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THE BRATTLEBORO DAILY REFORMER. SATURDAY; AUGUST 20, 1921.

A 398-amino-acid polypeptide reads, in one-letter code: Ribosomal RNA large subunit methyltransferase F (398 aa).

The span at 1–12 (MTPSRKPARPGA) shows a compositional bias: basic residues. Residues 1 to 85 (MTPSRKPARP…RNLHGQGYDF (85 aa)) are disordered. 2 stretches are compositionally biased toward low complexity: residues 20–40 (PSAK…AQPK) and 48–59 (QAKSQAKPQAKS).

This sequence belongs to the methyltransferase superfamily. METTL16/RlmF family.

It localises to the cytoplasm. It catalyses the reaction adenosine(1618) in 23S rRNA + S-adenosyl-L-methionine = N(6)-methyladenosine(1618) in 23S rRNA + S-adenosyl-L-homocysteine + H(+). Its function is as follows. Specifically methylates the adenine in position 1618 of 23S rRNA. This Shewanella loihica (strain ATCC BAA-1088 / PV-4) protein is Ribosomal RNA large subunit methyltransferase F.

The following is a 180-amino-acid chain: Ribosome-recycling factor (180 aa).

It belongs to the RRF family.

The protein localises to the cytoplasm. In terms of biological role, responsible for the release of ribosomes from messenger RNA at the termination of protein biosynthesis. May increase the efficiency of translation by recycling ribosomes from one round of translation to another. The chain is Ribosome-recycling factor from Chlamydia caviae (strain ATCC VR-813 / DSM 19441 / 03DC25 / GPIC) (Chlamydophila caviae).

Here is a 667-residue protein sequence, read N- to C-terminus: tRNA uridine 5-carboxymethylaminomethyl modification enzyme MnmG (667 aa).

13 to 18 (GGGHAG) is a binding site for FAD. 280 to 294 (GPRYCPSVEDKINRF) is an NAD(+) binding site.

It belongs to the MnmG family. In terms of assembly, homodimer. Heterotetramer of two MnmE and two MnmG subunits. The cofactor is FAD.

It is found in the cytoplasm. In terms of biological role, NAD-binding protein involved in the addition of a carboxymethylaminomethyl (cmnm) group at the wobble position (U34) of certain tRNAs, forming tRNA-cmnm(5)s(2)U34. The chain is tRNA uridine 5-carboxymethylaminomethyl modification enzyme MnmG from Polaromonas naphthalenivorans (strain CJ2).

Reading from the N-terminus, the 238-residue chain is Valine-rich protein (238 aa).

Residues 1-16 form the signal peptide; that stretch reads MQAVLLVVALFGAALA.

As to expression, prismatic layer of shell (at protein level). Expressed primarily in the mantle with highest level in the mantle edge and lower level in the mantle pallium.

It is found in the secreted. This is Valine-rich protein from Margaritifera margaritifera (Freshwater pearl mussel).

Hall & Farwell SPECIAL; 50c LUNCH" FOR MONDAY Cold Corn Beef or Cold Ham Potato Salad'; Dread and Dutter Coffee, Tea cr Milk '' Home-Madc "' Cookies - Salads Drink- Sandwiches HOLD HIGHTOWER FOR TRIAL. Charged With Killing Priest Prisoner Declares Innocence. SAX FRANCISCO, Aug. -U. Alter a hearing yesterday, William T. Hightower, itinerant baker, was held to answer be fore the superior- court of San Mateo county to a charge he had murdered Rev. I'atrkk Heslin, Colma priest. Hightower was not represented by an attorney and offered no evidence in. his own behalf. lie displayed keen interest and interjected several questions to, wit nesses. - i -".The prisoner expressed confidence yes terday' "I will fight them all the way through and I will win, he said. P TODAY RINCESS THEATRE WILLIAM RUSSELL -IN- Bare Knuckles 5 UNITED STATES WILL NOT BE PARTY No Intention of Joining the Anglo-Japanese Alliance v as England Desires SUCH ALLIANCE . IS ; INSUFFICIENT A dynamic drama of daring deeds Fantomas Chapter 15 AND "The Simp" A Sunshine Comedy Matinee 2.30. Admission: Children 10c, Adults 17c Evening 7 and 8.45. Admission: Children 10c, Adults 25c MONDAY AND TUESDAY (JESSE L. LASKy PRESENTS A George PRODUCTION ft ff f 2 paramount Cpictiw? '7 VK j ...v.v..-:o--. -vvs i vrwm.vv ju Flaming with holy zeal he came from the hills to flay society's sins. And saw the woman and loved her! Then her own lips told him the life she had led. and ? Come see what sort of a man he was! -A Jstory of things that give human life a soul. rliwl .jmJ ' ' i NX V -Sf '11 A i.' 'A ' i . 4 ' 41 1". .' N By William Vaughn Moody Photoplay by Mrs. Wm. Vaughn Moody and Z. Wall Covington Willi IMIltoh Sills and Ann Forrest A drama that floods the heart with light' and soothes the soul like a prayer. ALSO' INTERNATIONAL NEWS Matinee 2.30. Admission: Children ,10c, Adults 20c . Evening 7 and 8.45. Admission Children 10c; Adults 28c America Wants Far East Agreement- to Include i Other . Na-tions Possibly Fn gland Is- Preparing to Dissolve the Agreement .With Japanese Government r.y DAVID LAWRENCE. (Special Dispatch to The Reformer.) : Copyright . WASHINGTON, Aujr. 20. America will not be a iarty to the present Anglo Japanese' alliance. The-attitude of the United State to ward offence and defensive alliances is not to he altered. Co-operation between the United States and the other powers, so far as the Far East is concerned, should not be difficult. It is sought by America and this country will enter into any arrangement for the preservation of peace in the Far East, the principles of which are in accord with American tradition. Th foregoing statements are based upon information obtained in official quar ters in reply to the speech of Prime Min ister Lloyd George in the house of com mons suggesting that "if the alliance be tween Great P.ritain and Japan could emerge Into a greater understanding with Japan and the United States on alt prob lems of the Pacific that would be a great event which wouhl be a guarantee for the icaee of the world." Not Before Government.' . Naturally the Lloyd George proposal is not before the American government for consideration, so formal comment would imt be proper. . Nevertheless, the effort of the Uritish to make plain their desires for an enlargement of the Anglo-Japanese alliance had not failed to make an impression here even before the prime minister's speech. The viewpoint of this government was foretold in these columns the earlier part of the week' particularly as it shows what the discussion is likely to be when the nations get together in the disarmament conference on November 11. Why do the Uritish want the Anglo Japanese alliance enlarged to include the United States in fact, why do they nrce it in the face of the American senate's rejection of the league of nations with its all inclusive article ten? The answer to that question throws some light on the P.ritish difficulty in handling the subject of renewing the AtigloIapanese alliance while the United States and the P.ritish dominions hare a common viewpoint on Far Eastern questions. IJoyd George's Purpose. The fact is that many observers here think Prime Minister Lloyd (lrge is seeking a graceful way to bring about tile abrogation of the-' Anglo-Japanese alliance without offending Japan. His suggestions that America be included would moan objections from America as to certain clauses of the alliance requiring military and naval obligations. To open up the Anglo-.Tapnnese alliance it might be nec essary for the Uritish government formally to denounce that alliance as a preliminary to the making of a new agreement. Once the Ahglo-Japanese alliance is denounced discussion of a substitute ensues. Then will come the turning point of the whole controversy for the United States un questionably will propose a treaty or con vention to include not only Great Iirit ain, Japan and the United States, but France, Italy and China. Opening of Big Discussion. .., , In other words, the prime minister's Ieech in the house of commons is re garded here as a significant opening of the discussions which must precede an agree ment at the disarmament conference next November. America insists that a special alliance between three powers is insuffi cient and will not have the same effect in clenring up misunderstanding as a gen eral convention including China. France and Italy, all of whom have important interests in the Far East. The Iwsie purpose of the-Anglo-Japanese alliance insofar a it means consulta tion between the East and the West is not objectionable here. Being associated with Japan in a partnership of nations is just as much welcomed as it is in the P.ritish empire no more and no less. But the Washington government agrees with the prime minister's statement that uniess lar eastern controversies are settled there is little hoie for disarmament. And the viewpoint here is that a special agree ment between Japan, United States and Great. Britain would not be sufficient and that co-operation -in the Far V.Kt .rK to be general and all inclusive to be effec tive. A NICE LITTLE SCHEME I , sir (""tmjvTkid must hve V'5t': GEH'HiOT L ) GONE OUT ON THE BACKn fe Um iwk how Y I Ut ( u rouu-FLIES?.) -gc l 1 i i . .I. t i i i , 1 1 i i .'-i - l&-7T-C ' a'---- - (FLIES WHA fruit, and the long, drought and heavy drop reduced the crop still more. Pres ent conditions forecast that the state will have -about 45 per cent of a full crop, as reported by the growers. This would mean about l-NMtO barrels compared with 1W.XW in P.KJO and 1K?,()(M in 101!). The best prospects are reported from Addison. Chittenden and Grand Isle coun ties, with" the' Champlain valley and from Orange county -in-the -Connecticut valley, while in Bennington and Rutland counties which have several big young orchards just coming into light, some are prac tically a failure. Scab is quite bad. other wise quality, size and coloring are quite good. Mcintosh are very light in Vermont ami throughout' New England. Graven stein, compared with a full crop, in per cent are IM : Wealthy. 4S : Greenings, 40; Ben Davis, 3."; and Baldwins, NNECTIGUT BARS TUBERCULAR COWS Will Not Allow Segregation and Use of Milk for Food OLD BIRD LOVER VICTIM OF LAW DISEASED ANIMALS ARE UNPROFITABLE Prohibition of Cagin? Son; Birds Robs Him of Pets Kentucky Cardi nal Stays. DUBUQUE, Ia.,'ug. 20. Bereft of his wild bird pets. F. H. Rhomburg. Du buque's nature loving hermit; is a changed ma n. For more than a score of years he has surrounded himself in his home on rolling bottom land of the Mississippi river with song birds that learned to love their cap tivity. But as the years ran on the state law makers forbade cagitig song birds, and recently the old man was arrested, lined, anil the birds set free. In one cage larger than the rest a bril liant Kentucky Cardinal lingered, wheu a recent visitor called. Its door was onen. IIe will never go." said the old man ! wiping bis brow with a bandanna as he gaz(Ml upon the row upon row of empty cages. "He is the one friend I have left, because the law tells me that I am abus ing my frinds the birds, for whom I have always labored and loved. .f,'There vi an".'' nd T goiup- .ro . the Window that : overlooks an orchard, meadow and trip of rolling bills, lie Break Ikr.vn and Milk Infected by Ud der Lesions State Derides Pasteuriz ation Not Entirely Safe fr Milk of That Nature. HARTFORD. Conn.. Aug. 20. The tubercular dairy cow is a condemned animal in Connecticut, as far as Coinmis-j Moner on Domestic Animals Whittlesey is concerned. "There will le no more group quaran tine of tubercular cattle," Commissioner Whittlesey declared. The commissioner's contention is that, whether pasteurized or nut, no milk from tubercular dairy cows should be sild for human consump tion. Tuberculosis. Commissioner Whit tlesey pointed out. is the most serious disease of c-attle and human beings with a mortality rate (f approximately 2n per cent. From Oft. I. I'.VIO. to Jan. 1. 1!)21. Commissioner Whittlesey explained, his department had tested 2.171 herds of dim-y cattle and had - condemned f".t.22 cows. Tlii-; Js ,c:clusive, of. the. work done since the firt of the year and es- jprtially since July 1. when the depart- BAPTIST MINISTERS i AT SAXTONS RIVER Rev. C. T. Rrownell a Speaker at An nual Conference and School of Methods. BELLOWS FALLS, Aug; 20 The 1021 pointed to a host of bird houses and nat- ment began to use the S1I0.000 appropri urai Darning pools. ' a turn voted bv the general assembly to '"If that is abusing the things I love," further the eradication of bovine tuber he said, "then I am guilty." miosis. Squirrels, rabbits with young, cats that "I have advocated that v.oih fur refuse to bother the birds, and two great , years." said Dr. Fx 15. Hooker, presid Tt mastitis Held in leas.'i tv Heavy log-chains, f the Hartford S-s ietv for the Prevcn- completed the life of the little farm home. ;ti-m of Tufiercn'osis. "I am backing up The birds were his dearest possession. ' Commissioner Whittlesev thoro;iwhlv." Hundreds more of them built in the vi-, '"I :.io li nrefer not to have that milk cinity of his home. Fearful of the law'srld." Dr. H viker sa'd. relative to Com- yet with ndesire t' aid the creatures 'he missioncr Whittlesey's stand against the has ministered to so long, the old man sale of milk produce,! bv an infected row. still prepares food for the songsters and Dr. Hooker said he favored th sale of watches them lovingly as they fly to him two kinds f.f milk only, one from tuber- for the delicacies he always ha . Ilo.does not fondle or caress them now lie is afraid of the law. BOYS AND GIRLS Hundreds of Bostan Youths Are Making Novel Christmas Presents in Open Air Shop BOSTON, Aug. 20. Hundreds of boys and girls of the Mary Hemingway public school in the Dorchester district have gone into- competition with Santa Clans in an open air workshop here and Christmas time will find their handi work scattered in many gift packages. With work benches set up under fra grant fir trees in a natural park on Lonsdale street, the youngsters whittle and saw away making toys, furniture' and unique gewgaws out of any material that comes to hand. Toy ducks, horses and pigs or tanks, soldiers, chairs, dolls, guns, ami airships all are products of the expert hands of these young enthusiasts. Even the re fuse heaps furnish material. A sardine can becomes n cooky cutter, a salmon can shapes into a cruller cutter and beer bottle tops make excellent caps for tin soldiers. A jig-saw in the hands of n'in. tested cows free from all disease and the other pasteurized milk. "These two brand are not resrulated here, ax I understand it." said Dr. Hooker. "alt!iou?!i the sale is regulated in other municipalities. From an eco nomic point of view it is foolish fr the TMVAT. 5 A NT A PLATTE farmer and the dairymen to keep in K1V21L. SAiMlA l,LiiU&: fwtpil 0ntt,o fw ni!,k production." ' i Commissioner Whittlesev quoted Dr. John T. Bine!;, head of the state depart ment of health, a-- having made the fol lowing' statement relative to the sale of mi'k from infected cnttb: "The use of milk from tuberculous cows constituted a distinct menace to! public health. The findings of able in vestigators show that a very large nro-mu-tion t-f tuberculosis in voting children is of the bovine type." In hi-- letter to th Hartford board of health explaining his s-tn'l on the futilitv of segregating infected cattle cud on which the hoard acted Wcdnvdav at j its meet in. C::nm?.sHoncr Whittlesey said : "It is the opinion of the commissioner on domestic animals that the mainten ance of such a herd is not profitable, neither does it appear- that such herds nr' in keeping with the health standard- of o"r state and citv. even in view of. the fact that, this milk is pasteurized." j Commissioner Whittlesey called ' ntfen-j tion of the Hartford board of health, t J "the importance of the milk sinmlv t the city of I It rt ford, more eteciallv the . . . , , i l'iiii I'fttx rl rJMl"iM' onl itvt i ii mm T in 1 . . . a capable voungsier produces n moiiKey i - ..... - ... ... nn .. ir..,,.iTn tht mil iirniiml liku i oer- ' mation of two infected herd of dairy former in a circus. Cliair caing is a fascinating job and cows under He explained that the agreement which the herd were assembled I'mM'HiimwjmfiMiwiiffliijHMtiimiiwinii MORE AND MORE j ! people are turning to the FARM' MORTGAGE. Particularly, investors of i war-time securities who are now discovering that many, of their war in- j ! , vestments were largely speculation. , Experience and sound business judgment teach us that it is safer and better, and we will have more money in the end, to buy SEClKITIF.S j I THAT DO NOT DEPRECIATK IN ' VALUE- securities that can be de- pended upon to treat us right, and later repay us 100 cents for every dollar invested, besides giving us 7 per cent interest in. the meantime. 1 OUR FARM MORTGAGE SECURITIES have proven a life-saver 1 for many investors and will givCijou a square deal. . . A good farm goes on indefinitely raising food in both" good and bad j 1 times, for as long as there is human life on this earth there will be farms 1 to sustain it and many of tlwse farms wilf be financed by Mortgage Bank- 1 ers through the I-lrst Mortgage., This being true, the Safety of a First Mortgage on a Good Farm is Unquestioned. Let us prove it to you. . ... Vermont Loan & Trust Company 1 F. H. rUTNAM, Sales Manager BRATTLEBORO,' VERMONT j THIRTY-FIVE YEARS WITHOUT LOSS TO ANY INVESTOR j fiiiiisuwwiiwfiiuimmniumnnmiiiimiM w,l.f'u nrm ehnir reti iiinnv n new ! anil said: S),af. , -I "The condition which I wi.-h to bring 'most siOfiiiffillv to voi:r nttrntion is iho 21? i t t4,nf''!:once nL hool of ,n thc ynlu.rvision of Miss L. Certrnde ; fact that' when the.e cows, tub-culm- nietliods ot Hie einiont State Bantlst tt .. t .,.!,. I cows. rtvi nicked oct ft certain herds and . , , i .7 . llilv cs w nn i " . i.'i . ........j , . . , , , ers to sliow the student how to manipu- Li- 'orct tcrerncr mat me.r pevio.i ot l ite the tools. A house that is used u efalnes d -es- not :m:)e:ir of lonsr d ro for a bad weather shop has been tion. . Thev lu-rak down very muchly. eoniimeil with furniture made by the ni.my deV:-lo7ing udder lesion, of a tn children. , convention will be held at Snxtons River, 'Sept. 5-7. Vermont acadeinv, the prepurntory seliool- wliieh opens' thin fall after a five-year suspension, will entertain the ministers and mission aries, whose railroad fares, and -charges for; lodging will be paid bv the convention. Preparation and delivery of sermons,' Riewanismp and -evangelism will be sub jects difeusseri, and anion c the sneakers are: Dr. .lohii M. English of. Piston, Kev. Clark T. Brewnell. Brattlebord; F. A. Aasr, I). I).. New York city: Hey. Walter F. Murtevant. Bristol; Uev. NVilliarrt F. Wilson' Burlington';' ' Ilev. Vork . A. Iviiiff. Iiv.-rence, Mass., - Miss t'arrie fastaller, 1 Boston : Mr. ,1. D. l?oudi, Norwich. Conn.; Rev. Tiolert L. Webb, Newton Center. Mass: and Ilev. Hugh Ai Heath, New York city. State Courses for Teacher Training Conducted by the State Department of Education , for the Year 1921-22 ONE- AND TWO-YE ATS COURSES c University of -Vermont, "Burlington, Vt. " ' - -,-Guy V. Bailey, Ph. D., President ".;;: '.'Bennett- C. Douglas, Principal- - FALL TERM BEGINS WEDNESDAY, SEl'T. 2tst. ""-.".' y -. - - j -. ' .''.- - , j, , Normal School Building, Castleton, Vt. , ' - 5 Caroline S. Woodruff, Principal FALL TERM BEGINS WEDNESHAY. SEPT. 14th. Lyndon Institute, Lyndon Center, Vt. ; ; pzias'D. Mathewson, Principal of Lyndon Institute . Eliza C. Allen; Principal of Training Course FALL TERM BEGINS TUESDAY. SEPT; ; 0th. Free Tuition at any of these Courses for Candidates who agree to teach in the Public Schools of Vermont for a period as long as tho juration of the Course. For full information concerning Admission Requirements, Study Courses, Certification . Granted, Expenses, Accommodations, etc., ap ply to the Principal of any of these Courses. . ' VT Teacher Training Prospectus issued by the Department furnished on application to the principal. ONE-YEAR COURSES Derby North Troy Barton Swanton Rirhford Enosbiirj Falls Johnson Montpclier Barre Waterbnry Northfie'd Randolph Bethel White River Junct Chester Ludlow Springfield Brattleboro Mitldlebury Bkistol - Bennington Derby Academy llish School I'igh School 11is!i School Biii School High School Normal School Bid?. MontpelJer Seminary 1 1 Sclmol llish School Hii,U Sc!ool Diyh School Utah ScIhioI Itish School IBj:h Seliool Black River Academy Hiuh Schwil Ilixh School High School Iliffh School lliii Sclmol Teacher-lo be supplied Anna Thomas Nat Idle Moult on Iteutrice F. G. Sheridan Margaret II. Kelly Jennie C. AHingham Mary !oslin l.tliel Merriman Lillian Welch Ruth M. Hanhs Edith Iesiie I-:iei:nor J. Clark Mary 11. Sullivan -Bessie Verder Mtnni Stinson Sural: T. Palmer Amy B. Drake Ethel Watrg Mary C. N. Ienn To be supplied E!ia(eth Hoffman Free Tuition at any of these tine-Year Courses for Candidates who agree to teach in the public schools of Vermont for at least one year. Information concerning Admission Requirements, Study Courses', Certification Granted. Accommodations, etc., may be obtninel by ad dressing Miss KatLerine Aagesen, Director of Teacher Training, State House, MuntpeliT, who will betid Teacher Training Prospectus on application. , Application for admission to any of these One-Year Courses should be ma do to the local Superintendent of Schools. Clarence H. Dempsey, Commissioner-cf Education, State House; Montpelier, Vt. Xatherinc Aagesen, Director of Teacher Training, State House, Montpelier, Vt. ART-CRAFT TILE DESIGN Prices Are Down Spirits' Are Up ET out the old hammer and saw Prices' J&. on building materials are down way down. We're glad. So are you. Come on in. Let us surprise you with our figures for your requirements and especially on Bird's Ar- - Craft Roof, red or green slate surface, tile design." j , Art-Craft is probatiy the best buy. cn the market today. It's durable, fire-safe and mighty attractive. SAVES money on first cost, the cost' of laying, and the cost of labor. The ideal roofing, right over the old wooden ihingles or on new buildings. We know Art-Craft and we back it to the limit. Let's do business together. BIRD & SOX. inc. (Cctabiitbed 1735) Eat Wtlpol Mam. FOR SALE BY Holden & Mariin Lumber Company HAYING IN YIXI.OVVSTONE VERMONT APPLE CROP. ' .... . . .-,, .... 4 ' nfii n r ?: examination n inr? Lare Quantities I,cing Cut For inter h,r of nliTta.,-R w roimt of the-. ;; -. ', ' Feed for Wild (iame. raj def;rt- espeein"r t' o ud.l-r rereuirr u:U"re .Tt innnv v!to'vi:icr in;' ' rTTr particular triri-eul.iv foct-i in t!:r luam-j t2.-jay mr.v' linipl-ntie pJsuds or. nd!er. 3 "I !in- I "en v. rofss.'irv to reuiovp at ! 33 ....l. ,.i t....i . ' .!r ii !((. ( .;:i;iriuiiil ;i nii.i. niiiii- e ?-lyvi- h-;-vji.J. YKT.t .tiSTONK -PARK.- Wvo-.J Auz. 1-s r-orte::i ey-ii-fio-, -avo. ltnvn It's hart ime on the- l..rM acres of that mr-ny Fe:ieralir,l rs-v. of tnhei-eti-i-aneli.lniiil maintained ia Yellowstone1 for . Jii--. -too nnnv. mah'nr one's c-nfiil"n'-f the wilft game. ,-: -, T; i of 'M-orlurt of .fMi pw a little ' ; hmuirnil tons of hflv-'-nre I- heins ! thvMfi't. . e;:xeiallv..if there shonM h ! raised this year for tlie huffalo hrnh' slip ihirin? th" net of pasteurization." alone. ForY'rllow-str.ne'n - winfers ' arc j ." ' -L lonB and severe and unless food is l"; GRAVES INDFCTED INTO OFFICE. vuled tho huffalo and elk would drift i down the valleys and out of the pari;. ' Three ranr-hes are operated a part of Ilenihuiartcrs of Vermont's Prc'r.fxtion ii&j tSii taSJ tiSJ m Pure Spices . ; IT WILL SOON BE PICKLING TIME We can supply your needs for spices, inelucling mus tr.rd seed, turmeric, peppers, ginger root, allspice, cloves, Cinnamon bark, celery seed, caraway seed, cassia buds, bay leaves, alum, etc. u;e ( pai-KH Rame ,.-u, ,.,,,, . i Fnforee:nent Officer Will Ho Rurlinj.ion This vear a drift fem-e is being built Will Be "About 46 Per Cent of Normal J to prevent the buffalo, from drifting to : RFIIUXCTON'. An 20.--C.ins , .M . .. iuvop vamre -before winter snows make (.rpves. uwlv ativMitfit rrouibition di 1 his reason, ays fanciers. i It desirable 'to let them Mam iu the lower reef or f-r Vermont. uh th" obkof JIONTl KLiKK, Au jr. -O. Statistician . A. Sanders, employed co-operatively the I nited States department of agrieul tnre and the Agricultural departments of v' Superintendent Horace - Xf. -' Mbricht the New England-states, makes the fol- h0 1 brtn just 'TnuJicd an ; inspection of 'rtv. in . h-ir-re cf enforcement ot the 5533 tq 5J ??3 &3 FPHSSfffS lowing report in regard to Vermont fruit the ranches. tate thotv2m; effort will be W-trnd law in V-w Ka-'and i tm (3 M Bfl -S W M hi W faa 3 Cm 5k B5 prospects as of Aug. 1, 1021: tmade to lay aside .several--hundred tons ?.Ir. .raves ' will bein the duties of ! -The several spriug. freezes-and frosts - en eh season in preparation for unusually his o!ii.-( immediately. His headnuar caused a very uneven blossom and set of severe winters. . - - ters will be h?re. , it desirable 'to let them ream iu the lower rector f-.-r ' Vermont. toih thiv1 o?h -cf rPy ian rcllers. It is seven fist luah and of such i otlive vterd-iv it ti-e f-dt! li'''lin".jp b.v it-renth. a to withstand the terrific on- J t he oath be'nst adminisj erel by II. A. slaught.'pf the buffalo herds. Hrp-n of -Washing on. field punervisor,' jt"! of 8opcrintcndent Horace - Xf.- Albright, and f irmrr I(?a! n-' tnnt to W. .1! -'e-i ms! Wilfred F. Root & Son The Store With the Stock Try The Reformer's Classified Columns for Quick Results; w Li :t